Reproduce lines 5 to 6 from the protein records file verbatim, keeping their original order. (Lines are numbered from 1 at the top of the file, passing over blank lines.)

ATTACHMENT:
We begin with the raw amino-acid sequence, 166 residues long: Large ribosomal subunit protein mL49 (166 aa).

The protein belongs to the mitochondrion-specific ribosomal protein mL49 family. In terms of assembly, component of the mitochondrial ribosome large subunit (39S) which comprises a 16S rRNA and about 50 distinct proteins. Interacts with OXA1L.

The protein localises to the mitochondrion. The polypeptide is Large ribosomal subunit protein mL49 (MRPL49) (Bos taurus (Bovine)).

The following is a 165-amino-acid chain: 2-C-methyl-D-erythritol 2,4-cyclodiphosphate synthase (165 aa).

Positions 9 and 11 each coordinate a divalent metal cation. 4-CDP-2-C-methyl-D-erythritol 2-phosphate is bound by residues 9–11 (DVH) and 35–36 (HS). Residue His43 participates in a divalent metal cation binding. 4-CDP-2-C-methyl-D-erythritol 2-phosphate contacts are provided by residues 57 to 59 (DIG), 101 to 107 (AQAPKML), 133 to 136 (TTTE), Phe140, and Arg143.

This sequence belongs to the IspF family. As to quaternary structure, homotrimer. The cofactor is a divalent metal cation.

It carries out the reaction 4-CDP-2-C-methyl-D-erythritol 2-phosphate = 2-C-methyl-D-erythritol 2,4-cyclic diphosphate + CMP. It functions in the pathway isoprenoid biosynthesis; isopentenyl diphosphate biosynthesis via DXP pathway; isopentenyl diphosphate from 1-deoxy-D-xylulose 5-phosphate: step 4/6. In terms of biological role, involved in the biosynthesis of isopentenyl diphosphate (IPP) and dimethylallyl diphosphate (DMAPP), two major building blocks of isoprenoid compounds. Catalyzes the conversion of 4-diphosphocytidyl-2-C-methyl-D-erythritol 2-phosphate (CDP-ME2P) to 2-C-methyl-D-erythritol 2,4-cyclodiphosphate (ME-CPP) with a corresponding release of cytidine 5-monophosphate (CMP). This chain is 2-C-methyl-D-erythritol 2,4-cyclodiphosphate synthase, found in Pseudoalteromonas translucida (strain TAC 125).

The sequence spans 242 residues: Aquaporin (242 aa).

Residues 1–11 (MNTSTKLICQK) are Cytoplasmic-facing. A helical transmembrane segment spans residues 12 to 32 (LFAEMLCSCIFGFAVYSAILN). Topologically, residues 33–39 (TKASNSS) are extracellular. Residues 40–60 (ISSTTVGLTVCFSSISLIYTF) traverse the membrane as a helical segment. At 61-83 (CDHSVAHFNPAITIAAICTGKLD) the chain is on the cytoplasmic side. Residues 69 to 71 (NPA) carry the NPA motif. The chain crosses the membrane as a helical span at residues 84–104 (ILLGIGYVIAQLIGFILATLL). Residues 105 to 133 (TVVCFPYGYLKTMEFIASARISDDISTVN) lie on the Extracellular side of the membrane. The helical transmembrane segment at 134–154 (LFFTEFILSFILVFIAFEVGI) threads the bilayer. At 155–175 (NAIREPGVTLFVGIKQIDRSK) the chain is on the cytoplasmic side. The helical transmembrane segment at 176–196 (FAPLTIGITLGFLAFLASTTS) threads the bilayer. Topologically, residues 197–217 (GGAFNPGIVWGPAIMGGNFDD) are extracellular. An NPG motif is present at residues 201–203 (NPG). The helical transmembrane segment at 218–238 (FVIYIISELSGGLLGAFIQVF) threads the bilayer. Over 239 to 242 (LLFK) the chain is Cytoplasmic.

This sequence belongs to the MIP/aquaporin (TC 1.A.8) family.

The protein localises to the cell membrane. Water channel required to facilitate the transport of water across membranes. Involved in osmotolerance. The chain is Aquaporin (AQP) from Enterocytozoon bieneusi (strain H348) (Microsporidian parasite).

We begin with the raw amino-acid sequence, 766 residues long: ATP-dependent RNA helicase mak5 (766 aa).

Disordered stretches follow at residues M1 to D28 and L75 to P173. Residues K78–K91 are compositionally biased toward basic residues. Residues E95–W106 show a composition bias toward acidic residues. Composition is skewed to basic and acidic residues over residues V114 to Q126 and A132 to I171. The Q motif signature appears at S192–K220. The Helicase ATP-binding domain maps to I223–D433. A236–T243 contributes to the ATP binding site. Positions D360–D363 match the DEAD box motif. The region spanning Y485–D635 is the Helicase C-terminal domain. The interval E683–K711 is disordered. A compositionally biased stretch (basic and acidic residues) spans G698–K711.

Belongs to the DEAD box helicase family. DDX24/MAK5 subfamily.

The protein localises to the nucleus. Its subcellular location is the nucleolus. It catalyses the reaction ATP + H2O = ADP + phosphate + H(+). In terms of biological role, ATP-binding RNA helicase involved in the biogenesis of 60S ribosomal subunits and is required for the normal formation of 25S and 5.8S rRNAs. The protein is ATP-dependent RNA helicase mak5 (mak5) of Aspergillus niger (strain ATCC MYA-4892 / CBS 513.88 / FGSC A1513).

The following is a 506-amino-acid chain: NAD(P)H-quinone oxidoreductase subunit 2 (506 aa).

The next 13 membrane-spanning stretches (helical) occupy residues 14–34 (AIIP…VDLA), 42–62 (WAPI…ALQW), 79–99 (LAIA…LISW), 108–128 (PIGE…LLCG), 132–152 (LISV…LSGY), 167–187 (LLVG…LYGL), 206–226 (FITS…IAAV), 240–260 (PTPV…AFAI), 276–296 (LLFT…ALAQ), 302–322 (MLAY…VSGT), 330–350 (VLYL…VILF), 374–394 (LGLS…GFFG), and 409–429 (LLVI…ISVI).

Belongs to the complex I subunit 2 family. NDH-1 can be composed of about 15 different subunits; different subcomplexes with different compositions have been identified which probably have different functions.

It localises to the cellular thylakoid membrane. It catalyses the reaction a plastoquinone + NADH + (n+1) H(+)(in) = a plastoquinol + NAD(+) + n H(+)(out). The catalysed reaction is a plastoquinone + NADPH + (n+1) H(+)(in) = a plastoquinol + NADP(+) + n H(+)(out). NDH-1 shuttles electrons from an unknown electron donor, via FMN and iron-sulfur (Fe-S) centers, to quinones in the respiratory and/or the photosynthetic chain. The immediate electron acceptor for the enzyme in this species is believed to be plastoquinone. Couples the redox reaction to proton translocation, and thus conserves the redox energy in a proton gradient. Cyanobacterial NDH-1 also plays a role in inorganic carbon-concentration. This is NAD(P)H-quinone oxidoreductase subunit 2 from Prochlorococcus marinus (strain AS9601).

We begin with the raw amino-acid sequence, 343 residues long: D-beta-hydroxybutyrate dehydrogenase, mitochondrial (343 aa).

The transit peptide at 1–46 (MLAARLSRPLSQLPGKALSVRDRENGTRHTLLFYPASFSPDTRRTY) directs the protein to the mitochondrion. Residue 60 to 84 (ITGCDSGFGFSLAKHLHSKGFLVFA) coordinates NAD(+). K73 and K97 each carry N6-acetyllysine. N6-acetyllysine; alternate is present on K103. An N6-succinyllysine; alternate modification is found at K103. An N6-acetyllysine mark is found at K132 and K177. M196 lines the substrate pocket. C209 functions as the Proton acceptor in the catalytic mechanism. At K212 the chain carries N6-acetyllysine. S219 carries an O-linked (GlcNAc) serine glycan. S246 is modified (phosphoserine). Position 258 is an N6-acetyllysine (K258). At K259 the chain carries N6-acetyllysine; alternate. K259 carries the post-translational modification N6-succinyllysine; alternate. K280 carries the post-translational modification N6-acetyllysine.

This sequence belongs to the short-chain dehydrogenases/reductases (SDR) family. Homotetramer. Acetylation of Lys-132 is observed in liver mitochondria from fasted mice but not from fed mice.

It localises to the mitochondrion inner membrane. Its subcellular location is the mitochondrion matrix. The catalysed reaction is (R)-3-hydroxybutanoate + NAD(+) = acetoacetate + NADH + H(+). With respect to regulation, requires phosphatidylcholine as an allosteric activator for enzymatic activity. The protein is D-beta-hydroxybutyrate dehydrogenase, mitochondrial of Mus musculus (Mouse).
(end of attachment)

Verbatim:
Positions 9 and 11 each coordinate a divalent metal cation. 4-CDP-2-C-methyl-D-erythritol 2-phosphate is bound by residues 9–11 (DVH) and 35–36 (HS). Residue His43 participates in a divalent metal cation binding. 4-CDP-2-C-methyl-D-erythritol 2-phosphate contacts are provided by residues 57 to 59 (DIG), 101 to 107 (AQAPKML), 133 to 136 (TTTE), Phe140, and Arg143.

This sequence belongs to the IspF family. As to quaternary structure, homotrimer. The cofactor is a divalent metal cation.